The hair-cell tip link is an essential component of the mechanotransduction apparatus in the inner ear. During the past four years my research has focused on the structural biology of hair-cell tip links. I plan to continue this line of research,as my long-term career goal is to lead a multidisciplinary research group that studies the molecular mechanisms of hair-cell mechanotransduction. The research work I did during my postdoctoral training answered some key questions about the elasticity of tip-link fragments, and how the tips of cadherin-23 and protocadheirn-15 interact with each other. However, this work also opened the door to explore the biophysics of the entire tip link, and produced computational predictions about the strength and elasticity of tip links tha need to be verified experimentally. My short-term goals are to determine the structure of the whole tip link, to measure the strength of the tip-link bond experimentally, and to establish how mechanical force is transmitted through the tip link and to the hair-cell transduction channel. To achieve my short term goals, and during the K99 mentored phase, I will learn how to use the Pichia pastoris system for expression of long extracellular tip link fragments involving multiple EC repeats. The Gaudet lab has the expertise and tools for large-scale expression of proteins in this system In parallel I will learn how to use the optical tweezers setup at the Corey lab. This involves learning how to use and align lasers, how to design and synthesize linkers between molecules and functionalized, micrometer-size polystyrene beads, as well as performing the actual experiments. Training will be received in two laboratories with an outstanding and exceptionally friendly group of researchers. I will directly benefit from interactions with experts in eukaryotic protein expression (Gaudet laboratory) and in the use of optical tweezers (Corey laboratory). I will also receive advice from Dr. Wesley Wong, member of my advisory committee and an expert in single-molecule force spectroscopy. All members of these laboratories will provide the perfect and unique interdisciplinary environment required for my training. In addition, I will have access to outstanding facilities at both the Corey and Gaudet laboratories. I will be using state-of-the-art equipment required for single-molecule force spectroscopy experiments, eukaryotic protein production, and X-ray crystallography. After completing the mentored phase, I will have enough expertise in a broad repertoire of computational and experimental techniques to start an independent career investigating the molecular mechanisms underlying the function of the entire tip link as outlined below.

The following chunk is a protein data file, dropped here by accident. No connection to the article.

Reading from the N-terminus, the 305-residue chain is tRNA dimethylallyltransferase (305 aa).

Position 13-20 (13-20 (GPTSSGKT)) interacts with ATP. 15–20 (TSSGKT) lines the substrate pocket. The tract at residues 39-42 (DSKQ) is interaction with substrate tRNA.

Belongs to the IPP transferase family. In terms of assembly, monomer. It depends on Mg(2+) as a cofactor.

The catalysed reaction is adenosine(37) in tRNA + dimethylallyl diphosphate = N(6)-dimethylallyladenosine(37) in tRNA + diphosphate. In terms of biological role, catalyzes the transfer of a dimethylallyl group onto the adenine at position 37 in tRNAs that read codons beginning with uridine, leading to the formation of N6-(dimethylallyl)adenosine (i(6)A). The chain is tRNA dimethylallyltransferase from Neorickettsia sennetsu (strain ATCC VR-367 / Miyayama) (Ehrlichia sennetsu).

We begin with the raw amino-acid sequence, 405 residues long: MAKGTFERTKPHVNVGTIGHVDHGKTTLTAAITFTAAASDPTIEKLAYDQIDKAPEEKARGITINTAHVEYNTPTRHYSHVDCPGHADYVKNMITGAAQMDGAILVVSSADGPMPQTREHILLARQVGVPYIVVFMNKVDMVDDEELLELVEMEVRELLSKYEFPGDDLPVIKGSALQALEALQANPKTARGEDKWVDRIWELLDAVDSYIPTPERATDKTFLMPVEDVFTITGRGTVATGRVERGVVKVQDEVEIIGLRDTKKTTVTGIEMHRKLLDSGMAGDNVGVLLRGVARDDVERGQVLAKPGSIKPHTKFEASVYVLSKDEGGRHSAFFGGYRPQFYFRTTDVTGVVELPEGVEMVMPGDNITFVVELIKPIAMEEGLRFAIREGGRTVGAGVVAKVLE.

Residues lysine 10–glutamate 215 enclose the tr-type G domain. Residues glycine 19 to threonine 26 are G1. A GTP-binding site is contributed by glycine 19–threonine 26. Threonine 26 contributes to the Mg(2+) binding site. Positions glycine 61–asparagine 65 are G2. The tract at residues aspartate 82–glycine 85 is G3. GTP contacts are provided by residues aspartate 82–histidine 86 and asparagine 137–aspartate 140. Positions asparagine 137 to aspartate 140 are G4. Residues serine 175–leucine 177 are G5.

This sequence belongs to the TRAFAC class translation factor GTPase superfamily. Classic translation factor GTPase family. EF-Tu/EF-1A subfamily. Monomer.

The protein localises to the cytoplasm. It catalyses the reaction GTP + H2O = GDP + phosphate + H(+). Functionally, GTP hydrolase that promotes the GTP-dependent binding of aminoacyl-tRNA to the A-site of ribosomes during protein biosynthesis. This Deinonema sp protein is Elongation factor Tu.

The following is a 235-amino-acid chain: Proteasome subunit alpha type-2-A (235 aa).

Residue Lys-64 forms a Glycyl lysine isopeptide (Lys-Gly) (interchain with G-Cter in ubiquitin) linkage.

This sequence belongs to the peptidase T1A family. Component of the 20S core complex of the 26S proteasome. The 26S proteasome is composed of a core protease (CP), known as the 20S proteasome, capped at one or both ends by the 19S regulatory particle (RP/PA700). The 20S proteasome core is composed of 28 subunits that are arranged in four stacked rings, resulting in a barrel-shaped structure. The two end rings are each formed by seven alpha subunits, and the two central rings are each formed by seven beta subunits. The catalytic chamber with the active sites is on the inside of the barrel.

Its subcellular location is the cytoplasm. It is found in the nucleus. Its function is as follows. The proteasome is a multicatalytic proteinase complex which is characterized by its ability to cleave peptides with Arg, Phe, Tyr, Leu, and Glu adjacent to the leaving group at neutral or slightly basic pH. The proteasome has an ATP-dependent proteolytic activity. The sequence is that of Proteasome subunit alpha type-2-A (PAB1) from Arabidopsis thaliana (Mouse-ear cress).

(Aim 1) Optical tweezers will be use to probe the strength of a dimeric bond formed by the tips of cadherin-23 and protocadherin-15, and of an expected tetrameric bond formed by longer domains of these molecules. The experiments may not only reveal unbinding forces, but also intermediate states and, along with simulations, molecular mechanisms associated with formation and rupture of the bond. The rupture force of the tip link bond will provide clues about the consequences of loud sound stimuli on hair cell function.
(Aim 2) A structural model for the entire extracellular tip link will be obtained, to characterize heteregeous EC repeats, establish their elasticity, and determine whether interdigitation involving multiples EC repeats is feasible. Results will conclusively determine whether the tip link can be the hair-cell gating spring and provide a structural framework to interpret multiple deafness mutations.
(Aim 3) The mechanical response of protocadherin-15's transmembrane domain embedded in a lipid bilayer, along with a membrane-gated channel, will be simulated to test whether force is conveyed directly, or indirectly through the lipids, to hair-cell transduction channels. Results wil provide in silico and in vitro platforms to test models of MS channel activation and clarify the controversial role of membrane tension in inner-ear mechanotransduction.
The senses of hearing and balance rely on hair cells to transform mechanical stimuli into biochemical signals (mechanotransduction). I will carry out a thorough biophysical characterization of the tip-link protein complex essential for mechanotransduction in hair cells, both to gain insights into how it functions in normal hearing and how is affected by deafness mutations.
|Jaiganesh, Avinash; Narui, Yoshie; Araya-Secchi, Raul et al. (2017) Beyond Cell-Cell Adhesion: Sensational Cadherins for Hearing and Balance. Cold Spring Harb Perspect Biol :|
|Powers, Robert E; Gaudet, Rachelle; Sotomayor, Marcos (2017) A Partial Calcium-Free Linker Confers Flexibility to Inner-Ear Protocadherin-15. Structure 25:482-495|
|Araya-Secchi, Raul; Neel, Brandon L; Sotomayor, Marcos (2016) An elastic element in the protocadherin-15 tip link of the inner ear. Nat Commun 7:13458|
|Koussa, Mounir A; Sotomayor, Marcos; Wong, Wesley P (2014) Protocol for sortase-mediated construction of DNA-protein hybrids and functional nanostructures. Methods 67:134-41|
|Sotomayor, Marcos; Gaudet, Rachelle; Corey, David P (2014) Sorting out a promiscuous superfamily: towards cadherin connectomics. Trends Cell Biol 24:524-36|
|Geng, Ruishuang; Sotomayor, Marcos; Kinder, Kimberly J et al. (2013) Noddy, a mouse harboring a missense mutation in protocadherin-15, reveals the impact of disrupting a critical interaction site between tip-link cadherins in inner ear hair cells. J Neurosci 33:4395-404|